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An Uncertain Revolution
Sociologist Jason Schnittker's new study shows that the rise of a genetic model of mental illness has not increased tolerance.
New research by Associate Professor of Sociology Jason Schnittker reveals that although Americans’ beliefs about causes and treatments of mental illness have changed dramatically over the past decade, they have not become more tolerant of people battling these conditions. Schnittker’s study, “An Uncertain Revolution: Why the Rise of a Genetic Model of Mental Illness Has Not Increased Tolerance,” published online in the journal Social Science and Medicine, uses a 2006 replication of the 1996 General Social Survey Mental Health Module to explore the public’s beliefs about mental illness, especially in light of the rise of genetic arguments for these disorders.
“There was good reason to believe that Americans’ beliefs about mental illness had changed, considering the genetic revolution and the spread of direct-to-consumer advertising of psychiatric medicines,” Schnittker says. “We just didn’t know how they had changed. The General Social Survey, which is administered by the National Opinion Research Center at the University of Chicago, provides especially high quality and representative data on this question thanks to rigorous sampling and interviewing methods.”
Schnittker’s study reports that many more Americans today believe that mental illnesses—ranging from depression to alcoholism to schizophrenia—have a genetic basis, and that these conditions can be treated medically. But the study also shows that increased support for genetic causes isn’t clearly associated with improvements in overall tolerance levels, which the survey assesses in terms of social distancing—for example, unwillingness to work, make friends or become neighbors with a person with a mental illness.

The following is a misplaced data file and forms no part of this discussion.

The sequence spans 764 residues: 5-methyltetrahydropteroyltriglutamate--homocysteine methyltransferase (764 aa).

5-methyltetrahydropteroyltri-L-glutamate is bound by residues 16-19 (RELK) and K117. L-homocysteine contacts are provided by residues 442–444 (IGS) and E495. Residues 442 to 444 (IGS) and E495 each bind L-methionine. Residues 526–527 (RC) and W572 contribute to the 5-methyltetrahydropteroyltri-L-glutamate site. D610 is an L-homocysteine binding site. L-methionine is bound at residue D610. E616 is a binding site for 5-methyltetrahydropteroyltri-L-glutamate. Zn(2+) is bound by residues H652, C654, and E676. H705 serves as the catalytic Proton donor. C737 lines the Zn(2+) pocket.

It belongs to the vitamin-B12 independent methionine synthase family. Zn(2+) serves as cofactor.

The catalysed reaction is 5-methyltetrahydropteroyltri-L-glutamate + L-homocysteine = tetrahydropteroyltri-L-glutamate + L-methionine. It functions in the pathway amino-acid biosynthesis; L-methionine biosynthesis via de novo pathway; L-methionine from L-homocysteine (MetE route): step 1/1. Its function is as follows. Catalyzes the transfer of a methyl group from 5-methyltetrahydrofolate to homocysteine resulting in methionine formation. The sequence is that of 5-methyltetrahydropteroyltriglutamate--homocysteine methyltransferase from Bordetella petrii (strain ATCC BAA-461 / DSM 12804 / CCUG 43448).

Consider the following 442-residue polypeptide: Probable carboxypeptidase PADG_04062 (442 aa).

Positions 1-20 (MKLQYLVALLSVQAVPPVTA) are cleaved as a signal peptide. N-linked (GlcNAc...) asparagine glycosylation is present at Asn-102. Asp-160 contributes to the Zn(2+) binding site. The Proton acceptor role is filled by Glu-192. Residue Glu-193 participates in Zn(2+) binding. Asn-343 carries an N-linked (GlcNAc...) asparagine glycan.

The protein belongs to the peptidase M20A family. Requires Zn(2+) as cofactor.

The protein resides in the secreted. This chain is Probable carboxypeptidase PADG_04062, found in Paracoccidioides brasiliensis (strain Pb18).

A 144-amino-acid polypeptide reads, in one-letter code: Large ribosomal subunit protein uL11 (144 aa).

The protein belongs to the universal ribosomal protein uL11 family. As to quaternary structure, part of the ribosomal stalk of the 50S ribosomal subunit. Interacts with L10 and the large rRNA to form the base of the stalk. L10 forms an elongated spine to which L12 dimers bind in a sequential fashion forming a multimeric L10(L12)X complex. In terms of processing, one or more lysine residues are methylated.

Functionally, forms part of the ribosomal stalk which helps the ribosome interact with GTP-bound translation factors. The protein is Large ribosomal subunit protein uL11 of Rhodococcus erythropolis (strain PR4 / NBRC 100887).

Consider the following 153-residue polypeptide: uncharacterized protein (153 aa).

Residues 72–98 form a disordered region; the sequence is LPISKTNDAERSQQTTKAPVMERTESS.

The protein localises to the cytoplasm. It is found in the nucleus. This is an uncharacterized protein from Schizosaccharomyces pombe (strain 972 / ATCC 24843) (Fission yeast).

"Many advocates for persons with mental illness thought that the genetic revolution would really pave the way for a new era of treatment and tolerance. They were partly correct, but in emphasizing the importance of genetics, they overlooked more complex possibilities." - Jason Schnittker
“In the past, people didn’t see these disorders as illnesses—they saw them in terms of bad character, personal weakness, or God’s will,” Schnittker says. “Many advocates for persons with mental illness thought that the genetic revolution would really pave the way for a new era of treatment and tolerance. They were partly correct, but in emphasizing the importance of genetics, they overlooked more complex possibilities. Believing that genes are responsible for mental illness doesn’t always increase tolerance. It turns out that saying genes are responsible for depression is very different from saying genes are responsible for schizophrenia, and that difference has everything to do with Americans’ preconceptions about these specific disorders.”
Schnittker explains, for example, that depression was primarily viewed as a form of personal weakness. Recognizing that depression has a genetic component casts it as an illness and absolves those who suffer from depression of responsibility for their condition. However, the same increase in tolerance has not been extended to people suffering from schizophrenia. “Americans tend to view those with schizophrenia as threatening and potentially violent,” Schnittker says. “To recognize that their condition has genetic antecedents is suddenly to essentialize it. This has the effect of inflating the perceived threat, which is already overstated.”
The study also found evidence that Americans are more supportive of using psychiatric medicines than they were in the past, yet still harbor the view that these treatments aren’t likely to “cure” psychiatric disorders.
Schnittker writes that “complexity, rather than coherence,” inform perceptions about mental illness because they “tap beliefs about the person, the environment, and mortality as much as they tap beliefs about illness and biology.” He explains that these views are also intermixed with beliefs about the “other,” despite evidence that about half of all Americans will experience some sort of psychiatric disorder in their lifetime.
“Many psychiatric disorders are self-limiting and many are not severe,” he says. “But it’s actually not true that these conditions are epidemiologically rare. It’s very difficult to change people’s minds about this misconception.”
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